Tupari languages

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Tuparí
Geographic
distribution
Brazil
Linguistic classificationTupian
  • Tuparí
Glottologtupa1251[1]

The Tuparí languages of Brazil form a branch of the Tupian language family.

Internal classification[edit]

The Tupari languages are:[2][3]

None are spoken by more than a few hundred people.

Varieties[edit]

Below is a list of Tupari language varieties listed by Loukotka (1968), including names of unattested varieties.[4]

Macuráp group
Kepkeriwát group

Proto-language[edit]

Proto-Tupari
Reconstruction ofTupari languages
Reconstructed
ancestor

Proto-Tuparí reconstructions by Moore and Vilacy Galucio (1994):[5]

gloss Proto-Tuparí
sweet potato *gwagwo
tapir *ɨkwaay
macaw *pet+'a
‘one’ *kiẽt
‘small’ *Dĩĩt
‘fish’ *pot
‘fowl’ *õkɨra
‘seed’ *kit
‘neck’ *gwotkɨp
‘heart’ *ãnõã
‘to know’ *toã
‘to give’ *ñũã
‘to speak’ *mãYã
‘sun, year’ *ŋgiahkop
‘stone’ *ŋwa+'i
‘earth’ *kɨy
‘fire; firewood’ *agopkap
‘mountain’ *(n)dzo
‘person’ *aotse
‘mother’ *ñä
‘husband’ *mẽt
‘hammock’ *ẽ/*ĩnĩ
‘seat’ *ãβõ-pe
‘seat’ *ñãp-pe
‘hair’ *Dap
‘tooth’ *ñããy
‘hand’ *mbo
‘nail’ *mbo-ape
‘skin’ *pe
‘liver’ *pia
‘foot’ *mbi
‘breast’ *ŋẽp
‘blood (n)’ *a
‘blood (n)’ *eYɨ
‘tobacco’ *pitoa
‘maize’ *atsitsi
‘axe’ *gwi
‘knife’ *ŋgɨtpe
timbo *ŋĩk
‘mortar’ *ẽndzɨ
‘salt’ *ŋgɨɨt
‘meat’ *ñẽt+'ã
‘water (n)’ *ɨgɨ
‘basin’ *βãẽkɨt
‘dust’ *ñõ'õ
‘path’ *pee
‘night’ *ŋĩndak
‘leaf’ *Dep/*deep
Brazil nut tree’ *kãnã
Brazil nut tree’ *arao
assai (palm)’ *gwit+'i
‘banana’ *ehpiip
‘cotton’ *ororo
genipap *tsigaap
‘peanut’ *araɨgwi
‘pepper’ *kõỹ
armadillo *ndayto
‘tail’ *okway
‘snake’ *Dat/*daat
‘lizard’ *Dako
‘turtle’ *mbok+'a
‘caiman’ *gwaYto
‘crab’ *kera
achiote *ŋgop
‘horn’ *apikɨp
‘paca’ *gwãnãmbiro
‘deer’ *ɨtsɨɨ
‘dog’ *ãŋwẽko
ocelot *ãŋwẽko Dĩĩt
agouti *ŋwãkɨ̃ỹã
‘bat’ *ŋwari+'a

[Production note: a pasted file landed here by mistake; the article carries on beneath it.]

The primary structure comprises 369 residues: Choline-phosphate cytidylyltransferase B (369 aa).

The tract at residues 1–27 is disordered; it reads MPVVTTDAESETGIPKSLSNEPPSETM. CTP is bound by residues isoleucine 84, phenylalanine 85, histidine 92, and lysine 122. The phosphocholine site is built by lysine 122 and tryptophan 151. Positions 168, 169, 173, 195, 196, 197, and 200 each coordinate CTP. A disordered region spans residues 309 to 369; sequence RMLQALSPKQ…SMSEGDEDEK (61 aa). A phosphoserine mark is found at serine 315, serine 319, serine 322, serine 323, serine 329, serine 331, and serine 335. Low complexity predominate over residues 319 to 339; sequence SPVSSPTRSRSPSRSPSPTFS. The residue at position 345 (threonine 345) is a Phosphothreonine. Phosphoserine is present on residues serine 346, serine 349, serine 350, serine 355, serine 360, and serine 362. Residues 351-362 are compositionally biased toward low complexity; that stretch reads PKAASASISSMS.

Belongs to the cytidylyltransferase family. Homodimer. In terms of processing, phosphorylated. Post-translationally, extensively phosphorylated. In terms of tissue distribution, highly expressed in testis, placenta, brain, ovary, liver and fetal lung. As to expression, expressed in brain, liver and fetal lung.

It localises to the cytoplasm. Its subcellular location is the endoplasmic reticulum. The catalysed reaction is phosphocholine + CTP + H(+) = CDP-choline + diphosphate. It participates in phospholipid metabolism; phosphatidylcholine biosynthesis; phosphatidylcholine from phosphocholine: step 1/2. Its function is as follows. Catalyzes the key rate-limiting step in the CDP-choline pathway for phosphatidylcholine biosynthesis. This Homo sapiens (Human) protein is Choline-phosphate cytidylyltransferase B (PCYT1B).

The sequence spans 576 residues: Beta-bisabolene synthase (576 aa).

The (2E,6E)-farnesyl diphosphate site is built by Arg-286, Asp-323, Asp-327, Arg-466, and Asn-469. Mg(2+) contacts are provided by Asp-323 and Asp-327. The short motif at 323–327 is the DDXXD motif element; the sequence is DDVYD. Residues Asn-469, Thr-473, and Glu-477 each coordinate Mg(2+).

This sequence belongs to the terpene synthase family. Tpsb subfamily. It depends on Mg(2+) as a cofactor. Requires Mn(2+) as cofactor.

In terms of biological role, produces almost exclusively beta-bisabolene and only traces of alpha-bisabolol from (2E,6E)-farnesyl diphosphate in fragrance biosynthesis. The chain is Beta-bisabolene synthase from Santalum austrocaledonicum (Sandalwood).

coati *pi'it
capuchin monkey *sahkɨrap
spider monkey *ãrĩmẽ
honey marten’ (kinkajou?) *ãmãnã
peccary *Daotse
collared peccary *Daotsey
‘louse’ *ãŋgɨp
‘flea’ *ñõk
‘wasp’ *ŋgap
‘termite’ *ŋgub+i
‘big ant’ *Dat+'a
‘cockroach’ *a
‘cockroach’ *eβape
‘cicada’ *ŋõtŋõna
‘scorpion’ *kɨtnĩŋã
‘snail’ *ɨ̃ỹã
piranha *ipñãỹ
surubim *ãnõrẽ
‘mandi’ *mõkoa
‘toucan’ *yo
‘toucan’ *ñõkãt
‘duck’ *ɨpek
‘vulture’ *ɨβe
‘vulture’ *ako
‘hawk’ *kẽỹ+'ã
‘hummingbird’ *mĩnĩt
‘owl’ *popoβa
partridge *kwãŋwã
‘basket, big’ *ãŋgerek
‘canoe’ *kɨp-pe
‘clothing’ *pe
‘to drink’ *ka
‘to take’ *ara
‘to blow’ *ɨβa
‘to vomit’ *ẽkẽt
‘to push’ *mõrã
‘to swim’ *tĩptĩpnã
‘to see’ *to'a
‘to see’ *-tso-
‘hot’ *ahkop
‘good’ *poat
‘new’ *pahgop
‘old’ *poot
‘name’ *Det
‘sour’ *kãỹ
‘other’ *nõõ
‘smooth’ *atsik
‘rotten’ *ãnde
‘rotten’ *ãkwĩ
‘straight’ *kɨɨt
‘distant’ *gwetsok
‘2nd person’ *ẽt

Syntax[edit]

In all Tuparian languages, the main clauses follow the cross-linguistically rare nominative–absolutive pattern. Person prefixes on the verb are absolutive, i.e., they index the sole argument of an intransitive verb (S) and the patient argument ('direct object') of a transitive verb (P). Person pronouns, which follow the verb (either cliticizing to it or not) are nominative: they may encode the sole argument of an intransitive verb (S) or the agent argument of a transitive verb (A), but not the patient of a transitive verb (P). The example below is from Wayoró.[6]:99

 Eamõjãn (en).
 s-V			(S)
 /e-amõc-a-t		(ẽt)/
 2-dance-TH-NFUT	(2.NOM)
 ‘You danced.’
 Etopkwap nã on.
 p-V			A
 /e-top-kʷ-a-p	nã	õt/
 2-see-PL-TH-p	FUT	1.NOM
 ‘I’ll see you every day.’

References[edit]

  1. ^ Hammarström, Harald; Forkel, Robert; Haspelmath, Martin, eds. (2017). "Tuparic". Glottolog 3.0. Jena, Germany: Max Planck Institute for the Science of Human History.
  2. ^ Nikulin, Andrey; Fernando O. de Carvalho. 2019. Estudos diacrônicos de línguas indígenas brasileiras: um panorama. Macabéa – Revista Eletrônica do Netlli, v. 8, n. 2 (2019), p. 255-305. (PDF)
  3. ^ Andrade, Rafael (to appear). As consoantes alvéolo-dentais do Proto-Tuparí: revisão e reconstrução fonológica. In: OLIVEIRA, Christiane Cunha de (ed.). Memórias do II Encontro dos Americanistas no Cerrado. Goiânia: Universidade Federal de Goiás.
  4. ^ Loukotka, Čestmír (1968). Classification of South American Indian languages. Los Angeles: UCLA Latin American Center.
  5. ^ Moore, D. & Vilacy Galucio, A. (1994). Reconstruction of Proto-Tupari consonants and vowels. In Langdon, M. (eds.), Survey of California and Other Indian Languages, Report 8. 119-30, Columbus: Ohio State University. Accessed from DiACL, 9 February 2020.
  6. ^ Galucio, Ana Vilacy; de Souza Nogueira, Antônia Fernanda (20 July 2018). "From object nominalization to object focus: The innovative A-alignment in the Tuparian languages (Tupian family)". Journal of Historical Linguistics. 8 (1): 95–127. doi:10.1075/jhl.16025.gal.